The best answers to the question “How do I run two commands in one line in Windows CMD?” in the category Dev.
I want to run two commands in a Windows CMD console.
In Linux I would do it like this
touch thisfile ; ls -lstrh
How is it done on Windows?
A quote from the documentation:
- Source: Microsoft, Windows XP Professional Product Documentation, Command shell overview
- Also: An A-Z Index of Windows CMD commands
Using multiple commands and conditional processing symbols
You can run multiple commands from a single command line or script using conditional processing symbols. When you run multiple commands with conditional processing symbols, the commands to the right of the conditional processing symbol act based upon the results of the command to the left of the conditional processing symbol.
For example, you might want to run a command only if the previous command fails. Or, you might want to run a command only if the previous command is successful.
You can use the special characters listed in the following table to pass multiple commands.
command1 & command2
Use to separate multiple commands on one command line. Cmd.exe runs the first command, and then the second command.
command1 && command2
Use to run the command following && only if the command preceding the symbol is successful. Cmd.exe runs the first command, and then runs the second command only if the first command completed successfully.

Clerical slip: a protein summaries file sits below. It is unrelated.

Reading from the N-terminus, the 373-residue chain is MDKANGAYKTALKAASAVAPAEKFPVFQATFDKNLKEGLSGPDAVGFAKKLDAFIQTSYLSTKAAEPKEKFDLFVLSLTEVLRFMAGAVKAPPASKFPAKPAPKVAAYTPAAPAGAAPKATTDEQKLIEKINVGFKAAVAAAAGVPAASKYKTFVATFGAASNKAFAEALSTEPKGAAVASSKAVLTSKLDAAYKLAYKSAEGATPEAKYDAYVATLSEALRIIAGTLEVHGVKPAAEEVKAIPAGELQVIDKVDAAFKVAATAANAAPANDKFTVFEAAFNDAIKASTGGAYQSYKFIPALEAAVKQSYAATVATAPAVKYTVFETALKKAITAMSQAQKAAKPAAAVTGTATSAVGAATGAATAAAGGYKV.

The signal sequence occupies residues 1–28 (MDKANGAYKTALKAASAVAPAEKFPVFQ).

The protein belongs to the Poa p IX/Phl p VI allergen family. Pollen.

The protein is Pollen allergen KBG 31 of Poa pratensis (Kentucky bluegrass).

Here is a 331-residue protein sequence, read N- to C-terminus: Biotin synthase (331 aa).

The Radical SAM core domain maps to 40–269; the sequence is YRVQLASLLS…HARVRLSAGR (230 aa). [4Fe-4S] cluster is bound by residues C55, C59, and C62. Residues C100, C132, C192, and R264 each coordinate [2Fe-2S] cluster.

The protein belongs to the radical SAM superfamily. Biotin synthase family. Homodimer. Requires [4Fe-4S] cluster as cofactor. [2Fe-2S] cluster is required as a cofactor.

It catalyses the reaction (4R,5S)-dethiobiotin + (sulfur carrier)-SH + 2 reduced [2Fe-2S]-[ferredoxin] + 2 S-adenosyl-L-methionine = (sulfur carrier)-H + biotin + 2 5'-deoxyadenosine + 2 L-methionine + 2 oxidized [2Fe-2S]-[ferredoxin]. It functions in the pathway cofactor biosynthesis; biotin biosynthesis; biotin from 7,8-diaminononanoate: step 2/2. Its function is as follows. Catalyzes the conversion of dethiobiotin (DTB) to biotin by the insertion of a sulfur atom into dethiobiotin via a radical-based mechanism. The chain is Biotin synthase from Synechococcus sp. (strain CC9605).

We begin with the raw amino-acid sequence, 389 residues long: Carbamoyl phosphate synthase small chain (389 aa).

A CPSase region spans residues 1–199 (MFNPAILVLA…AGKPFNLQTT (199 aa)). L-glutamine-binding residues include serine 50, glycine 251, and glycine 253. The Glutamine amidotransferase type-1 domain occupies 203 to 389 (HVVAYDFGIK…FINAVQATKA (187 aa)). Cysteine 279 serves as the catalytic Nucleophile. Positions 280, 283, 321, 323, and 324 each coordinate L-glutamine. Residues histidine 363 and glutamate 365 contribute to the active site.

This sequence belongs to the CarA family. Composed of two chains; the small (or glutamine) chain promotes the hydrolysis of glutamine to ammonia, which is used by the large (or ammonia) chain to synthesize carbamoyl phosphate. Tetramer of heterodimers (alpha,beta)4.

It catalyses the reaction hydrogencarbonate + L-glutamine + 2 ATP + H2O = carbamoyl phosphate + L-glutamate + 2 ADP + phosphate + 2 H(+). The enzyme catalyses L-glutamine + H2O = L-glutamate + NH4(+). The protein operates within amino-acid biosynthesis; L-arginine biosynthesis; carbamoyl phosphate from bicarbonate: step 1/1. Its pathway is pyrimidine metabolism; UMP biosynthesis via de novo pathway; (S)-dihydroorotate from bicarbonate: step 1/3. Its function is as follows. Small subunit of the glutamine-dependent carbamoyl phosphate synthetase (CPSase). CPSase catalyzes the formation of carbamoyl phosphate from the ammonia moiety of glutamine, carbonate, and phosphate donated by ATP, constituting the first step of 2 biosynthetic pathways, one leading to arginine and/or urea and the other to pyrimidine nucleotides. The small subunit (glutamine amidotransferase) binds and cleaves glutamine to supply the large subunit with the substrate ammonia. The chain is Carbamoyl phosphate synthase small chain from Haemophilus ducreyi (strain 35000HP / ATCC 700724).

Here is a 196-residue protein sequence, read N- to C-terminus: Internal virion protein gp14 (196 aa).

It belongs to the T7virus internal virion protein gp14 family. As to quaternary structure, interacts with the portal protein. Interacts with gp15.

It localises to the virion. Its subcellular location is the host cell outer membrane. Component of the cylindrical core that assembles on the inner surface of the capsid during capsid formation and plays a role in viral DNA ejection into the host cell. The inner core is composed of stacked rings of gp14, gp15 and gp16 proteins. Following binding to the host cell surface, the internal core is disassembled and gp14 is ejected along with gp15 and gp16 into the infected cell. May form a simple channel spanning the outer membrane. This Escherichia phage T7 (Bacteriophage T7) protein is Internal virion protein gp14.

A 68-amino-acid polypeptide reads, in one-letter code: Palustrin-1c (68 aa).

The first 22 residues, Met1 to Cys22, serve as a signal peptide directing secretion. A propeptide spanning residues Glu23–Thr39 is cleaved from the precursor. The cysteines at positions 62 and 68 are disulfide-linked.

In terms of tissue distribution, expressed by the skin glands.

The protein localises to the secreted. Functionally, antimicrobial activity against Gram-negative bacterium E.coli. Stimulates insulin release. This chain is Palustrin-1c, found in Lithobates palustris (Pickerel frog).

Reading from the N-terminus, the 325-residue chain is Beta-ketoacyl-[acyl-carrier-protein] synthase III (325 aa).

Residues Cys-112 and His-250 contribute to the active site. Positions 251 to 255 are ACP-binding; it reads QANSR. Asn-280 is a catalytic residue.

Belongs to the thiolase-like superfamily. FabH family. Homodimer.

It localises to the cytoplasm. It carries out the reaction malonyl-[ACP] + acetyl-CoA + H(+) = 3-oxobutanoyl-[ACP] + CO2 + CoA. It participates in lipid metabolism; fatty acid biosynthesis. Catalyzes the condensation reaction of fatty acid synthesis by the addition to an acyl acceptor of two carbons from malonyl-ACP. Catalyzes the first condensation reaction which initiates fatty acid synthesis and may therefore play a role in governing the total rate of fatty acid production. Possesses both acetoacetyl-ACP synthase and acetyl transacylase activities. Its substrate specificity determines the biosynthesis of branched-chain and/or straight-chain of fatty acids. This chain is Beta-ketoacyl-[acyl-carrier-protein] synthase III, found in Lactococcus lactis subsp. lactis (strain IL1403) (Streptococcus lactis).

command1 || command2
Use to run the command following || only if the command preceding || fails. Cmd.exe runs the first command, and then runs the second command only if the first command did not complete successfully (receives an error code greater than zero).
( ) [...]
(command1 & command2)
Use to group or nest multiple commands.
; or ,
Use to separate command parameters.
Like this on all Microsoft OSes since 2000, and still good today:
dir & echo foo
If you want the second command to execute only if the first exited successfully:
dir && echo foo
The single ampersand (&) syntax to execute multiple commands on one line goes back to Windows XP, Windows 2000, and some earlier NT versions. (4.0 at least, according to one commenter here.)
There are quite a few other points about this that you’ll find scrolling down this page.
Historical data follows, for those who may find it educational.
Prior to that, the && syntax was only a feature of the shell replacement 4DOS before that feature was added to the Microsoft command interpreter.
In Windows 95, 98 and ME, you’d use the pipe character instead:
dir | echo foo
In MS-DOS 5.0 and later, through some earlier Windows and NT versions of the command interpreter, the (undocumented) command separator was character 20 (Ctrl+T) which I’ll represent with ^T here.
dir ^T echo foo
You can use & to run commands one after another. Example:
c:\dir & vim myFile.txt
& is the Bash equivalent for
; ( run commands) and
&& is the Bash equivalent of
&& (run commands only when the previous has not caused an error).